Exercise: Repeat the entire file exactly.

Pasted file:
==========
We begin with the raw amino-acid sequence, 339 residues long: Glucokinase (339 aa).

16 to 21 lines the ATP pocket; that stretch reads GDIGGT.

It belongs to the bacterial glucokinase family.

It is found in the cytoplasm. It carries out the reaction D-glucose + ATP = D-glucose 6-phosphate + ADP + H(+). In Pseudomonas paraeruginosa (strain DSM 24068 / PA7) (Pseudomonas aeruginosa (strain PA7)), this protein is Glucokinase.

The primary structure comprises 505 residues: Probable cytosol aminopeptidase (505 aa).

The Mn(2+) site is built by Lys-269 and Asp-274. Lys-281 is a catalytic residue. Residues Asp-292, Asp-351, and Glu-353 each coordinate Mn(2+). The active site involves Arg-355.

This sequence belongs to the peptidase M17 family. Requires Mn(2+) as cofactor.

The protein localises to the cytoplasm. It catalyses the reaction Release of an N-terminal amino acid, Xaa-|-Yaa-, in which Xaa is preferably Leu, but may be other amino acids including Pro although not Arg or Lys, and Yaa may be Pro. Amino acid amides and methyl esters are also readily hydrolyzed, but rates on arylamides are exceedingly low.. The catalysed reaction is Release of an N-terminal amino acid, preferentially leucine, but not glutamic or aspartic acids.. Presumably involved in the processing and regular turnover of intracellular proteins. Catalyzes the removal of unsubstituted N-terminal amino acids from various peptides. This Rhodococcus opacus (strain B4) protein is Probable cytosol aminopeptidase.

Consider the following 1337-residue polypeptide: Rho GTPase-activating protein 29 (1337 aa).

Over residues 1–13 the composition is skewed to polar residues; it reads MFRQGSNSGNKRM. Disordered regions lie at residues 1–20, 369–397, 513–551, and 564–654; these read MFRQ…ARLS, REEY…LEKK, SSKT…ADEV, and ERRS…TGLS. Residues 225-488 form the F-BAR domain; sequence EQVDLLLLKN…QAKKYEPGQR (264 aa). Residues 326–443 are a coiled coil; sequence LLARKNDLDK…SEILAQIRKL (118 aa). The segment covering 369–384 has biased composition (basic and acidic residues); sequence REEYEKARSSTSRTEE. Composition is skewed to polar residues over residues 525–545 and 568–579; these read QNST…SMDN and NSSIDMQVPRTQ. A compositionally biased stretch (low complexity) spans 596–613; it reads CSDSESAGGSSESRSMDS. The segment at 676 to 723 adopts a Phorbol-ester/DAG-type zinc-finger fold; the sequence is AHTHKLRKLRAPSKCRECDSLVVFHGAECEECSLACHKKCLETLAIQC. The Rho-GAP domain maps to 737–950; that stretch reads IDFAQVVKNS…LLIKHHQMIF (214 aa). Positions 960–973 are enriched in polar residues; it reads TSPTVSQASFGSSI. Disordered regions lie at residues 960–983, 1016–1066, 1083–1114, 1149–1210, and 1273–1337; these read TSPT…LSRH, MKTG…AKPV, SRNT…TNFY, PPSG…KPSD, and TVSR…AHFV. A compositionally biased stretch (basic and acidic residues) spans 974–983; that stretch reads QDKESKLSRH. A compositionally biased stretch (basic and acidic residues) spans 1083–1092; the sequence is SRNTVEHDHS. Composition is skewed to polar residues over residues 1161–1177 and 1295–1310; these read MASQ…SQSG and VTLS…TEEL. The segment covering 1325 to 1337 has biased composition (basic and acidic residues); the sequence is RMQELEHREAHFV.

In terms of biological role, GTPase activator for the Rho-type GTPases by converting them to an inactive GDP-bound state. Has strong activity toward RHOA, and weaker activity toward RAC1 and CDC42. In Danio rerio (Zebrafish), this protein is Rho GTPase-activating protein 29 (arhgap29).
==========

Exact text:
We begin with the raw amino-acid sequence, 339 residues long: Glucokinase (339 aa).

16 to 21 lines the ATP pocket; that stretch reads GDIGGT.

It belongs to the bacterial glucokinase family.

It is found in the cytoplasm. It carries out the reaction D-glucose + ATP = D-glucose 6-phosphate + ADP + H(+). In Pseudomonas paraeruginosa (strain DSM 24068 / PA7) (Pseudomonas aeruginosa (strain PA7)), this protein is Glucokinase.

The primary structure comprises 505 residues: Probable cytosol aminopeptidase (505 aa).

The Mn(2+) site is built by Lys-269 and Asp-274. Lys-281 is a catalytic residue. Residues Asp-292, Asp-351, and Glu-353 each coordinate Mn(2+). The active site involves Arg-355.

This sequence belongs to the peptidase M17 family. Requires Mn(2+) as cofactor.

The protein localises to the cytoplasm. It catalyses the reaction Release of an N-terminal amino acid, Xaa-|-Yaa-, in which Xaa is preferably Leu, but may be other amino acids including Pro although not Arg or Lys, and Yaa may be Pro. Amino acid amides and methyl esters are also readily hydrolyzed, but rates on arylamides are exceedingly low.. The catalysed reaction is Release of an N-terminal amino acid, preferentially leucine, but not glutamic or aspartic acids.. Presumably involved in the processing and regular turnover of intracellular proteins. Catalyzes the removal of unsubstituted N-terminal amino acids from various peptides. This Rhodococcus opacus (strain B4) protein is Probable cytosol aminopeptidase.

Consider the following 1337-residue polypeptide: Rho GTPase-activating protein 29 (1337 aa).

Over residues 1–13 the composition is skewed to polar residues; it reads MFRQGSNSGNKRM. Disordered regions lie at residues 1–20, 369–397, 513–551, and 564–654; these read MFRQ…ARLS, REEY…LEKK, SSKT…ADEV, and ERRS…TGLS. Residues 225-488 form the F-BAR domain; sequence EQVDLLLLKN…QAKKYEPGQR (264 aa). Residues 326–443 are a coiled coil; sequence LLARKNDLDK…SEILAQIRKL (118 aa). The segment covering 369–384 has biased composition (basic and acidic residues); sequence REEYEKARSSTSRTEE. Composition is skewed to polar residues over residues 525–545 and 568–579; these read QNST…SMDN and NSSIDMQVPRTQ. A compositionally biased stretch (low complexity) spans 596–613; it reads CSDSESAGGSSESRSMDS. The segment at 676 to 723 adopts a Phorbol-ester/DAG-type zinc-finger fold; the sequence is AHTHKLRKLRAPSKCRECDSLVVFHGAECEECSLACHKKCLETLAIQC. The Rho-GAP domain maps to 737–950; that stretch reads IDFAQVVKNS…LLIKHHQMIF (214 aa). Positions 960–973 are enriched in polar residues; it reads TSPTVSQASFGSSI. Disordered regions lie at residues 960–983, 1016–1066, 1083–1114, 1149–1210, and 1273–1337; these read TSPT…LSRH, MKTG…AKPV, SRNT…TNFY, PPSG…KPSD, and TVSR…AHFV. A compositionally biased stretch (basic and acidic residues) spans 974–983; that stretch reads QDKESKLSRH. A compositionally biased stretch (basic and acidic residues) spans 1083–1092; the sequence is SRNTVEHDHS. Composition is skewed to polar residues over residues 1161–1177 and 1295–1310; these read MASQ…SQSG and VTLS…TEEL. The segment covering 1325 to 1337 has biased composition (basic and acidic residues); the sequence is RMQELEHREAHFV.

In terms of biological role, GTPase activator for the Rho-type GTPases by converting them to an inactive GDP-bound state. Has strong activity toward RHOA, and weaker activity toward RAC1 and CDC42. In Danio rerio (Zebrafish), this protein is Rho GTPase-activating protein 29 (arhgap29).